MINNEAPOLIS — Roughly 150 kids came off the playground at the Southside Village Boys and Girls Club and lined up patiently and quietly for Jose Bautista of the Toronto Blue Jays. He wasn’t there to take pictures or to sign autographs — although he did — but instead to give the kids a pair of New Balance sneakers.
Five or six at a time, they filed into a small room stocked with boxes of brand new shoes in a range of sizes that Bautista and New Balance hoped would be right for the kids waiting in line. If they didn’t have the right size for the boy or girl, the kid would get a backpack to take home and New Balance would deliver their shoes ASAP. Bautista and his helpers tried really hard to ensure that every kid who walked in, walked out with a fresh pair of kicks.
“I need a size 9 over here,” Bautista said, sitting with his legs crossed on the floor like an actual shoe salesperson might. “Does that fit better? It’s not a little tight? You sure your toes aren’t curling up?”
Southside is a place for kids in south Minneapolis to come, in many cases when they don’t have anywhere else safe to go. Branch director Mark Graves says the club averages about 185 kids per week in the tiny space allotted inside of the Phelps Recreation Center. For a $5 membership fee, the club keeps them active in sports, in and arts and crafts, and after-school homework programs. It also feeds them, sometimes the best meal they’ll eat all day. Sometimes, it’s the only meal.
And many don’t have proper shoes.
“You should see what some of the kids have to wear on their feet,” one Southside staffer said, shaking his head. “Some of their shoes are in pretty sad shape.”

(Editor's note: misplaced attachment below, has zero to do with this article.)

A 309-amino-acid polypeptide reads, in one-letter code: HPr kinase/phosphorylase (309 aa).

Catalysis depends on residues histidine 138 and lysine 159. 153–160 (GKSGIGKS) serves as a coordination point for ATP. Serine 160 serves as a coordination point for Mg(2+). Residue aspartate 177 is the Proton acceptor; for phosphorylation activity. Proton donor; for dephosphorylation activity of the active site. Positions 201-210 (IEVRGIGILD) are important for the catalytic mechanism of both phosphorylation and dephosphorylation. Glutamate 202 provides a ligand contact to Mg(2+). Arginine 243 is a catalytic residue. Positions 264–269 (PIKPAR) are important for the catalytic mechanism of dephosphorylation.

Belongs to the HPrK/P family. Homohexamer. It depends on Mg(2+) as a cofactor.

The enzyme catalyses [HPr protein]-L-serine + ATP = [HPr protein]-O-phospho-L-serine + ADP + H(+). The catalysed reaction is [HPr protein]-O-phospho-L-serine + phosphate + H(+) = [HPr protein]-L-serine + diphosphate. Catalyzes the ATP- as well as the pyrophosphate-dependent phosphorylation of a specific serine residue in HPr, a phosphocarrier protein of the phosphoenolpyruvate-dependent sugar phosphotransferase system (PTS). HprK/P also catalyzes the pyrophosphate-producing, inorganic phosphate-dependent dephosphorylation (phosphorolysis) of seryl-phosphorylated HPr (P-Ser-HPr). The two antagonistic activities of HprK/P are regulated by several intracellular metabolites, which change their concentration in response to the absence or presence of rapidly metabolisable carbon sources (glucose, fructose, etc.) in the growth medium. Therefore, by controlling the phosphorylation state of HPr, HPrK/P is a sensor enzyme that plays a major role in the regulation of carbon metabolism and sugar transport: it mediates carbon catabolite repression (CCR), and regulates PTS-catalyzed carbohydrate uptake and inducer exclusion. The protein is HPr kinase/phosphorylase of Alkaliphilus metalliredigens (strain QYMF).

This was the place Bautista said he had to be Monday morning, when most of the other major leaguers in town for the All-Star game were resting up for a long day of baseball-related commitments. Bautista also hit in the Home Run Derby that night. When he starts in left field at the All-Star game Tuesday, he will have nine pairs of shoes available to him. Most will be signed and auctioned or given away after the game. Stiil, it's more than anyone needs.
With the kids, Bautista also gave a brief talk and took a few questions — such as "When were you drafted?" and "Which team do you play for?" The kids were happy to see him, but most of them probably only know about Joe Mauer and the Minnesota Twins when it comes to baseball. Bautista has no connection to Minnesota, other than playing the Twins when the Jays come to Target Field. He just wanted to do something nice for the local community while he was in town.
“Sometimes, the best way to inspire people is to help them out,” Bautista said.
Most of the kids, ages 5-18, were quiet when they entered the room with the shoes. Many smiled and nodded after telling their sizes, if they knew. When appropriate, Bautista would converse in Spanish, which seemed to make those kids feel a little more at ease.
Perhaps 90 minutes later, Bautista hopped in a car heading to a downtown hotel, needing to get back for an American League team meeting. The first thing he asked New Balance’s Mark Kavanaugh: "When can I do that again?" Kavanaugh replied: They could set something up like that every day if Bautista wanted.
He does: “Let’s do it whenever we have days off,” Bautista said.
A native of the Dominican Republic who came to the U.S. in his late teens to play college baseball, Bautista has seen much worse poverty, and many more disadvantaged kids, at home. Bautista himself comes from a middle class background — rare among the Dominicans playing in the U.S.
“You can’t help or control where you’re born into this world,” Bautista said. “But you do want to give more back once you’re able. You see how much it’s needed and appreciated. It’s a great feeling to have and it’s a great feeling to see the look on the kids’ faces, even when they get a small present like a pair of shoes.
“The kids also see that, people beyond your family can care. It also might want to make them help out the next person who might be even less fortunate.”
Aside from a few places on a very small scale, there’s no such thing as a Boys and Girls Club in the Dominican. Yet.
“Maybe it’s something I should get involved with somehow at home,” Bautista said.
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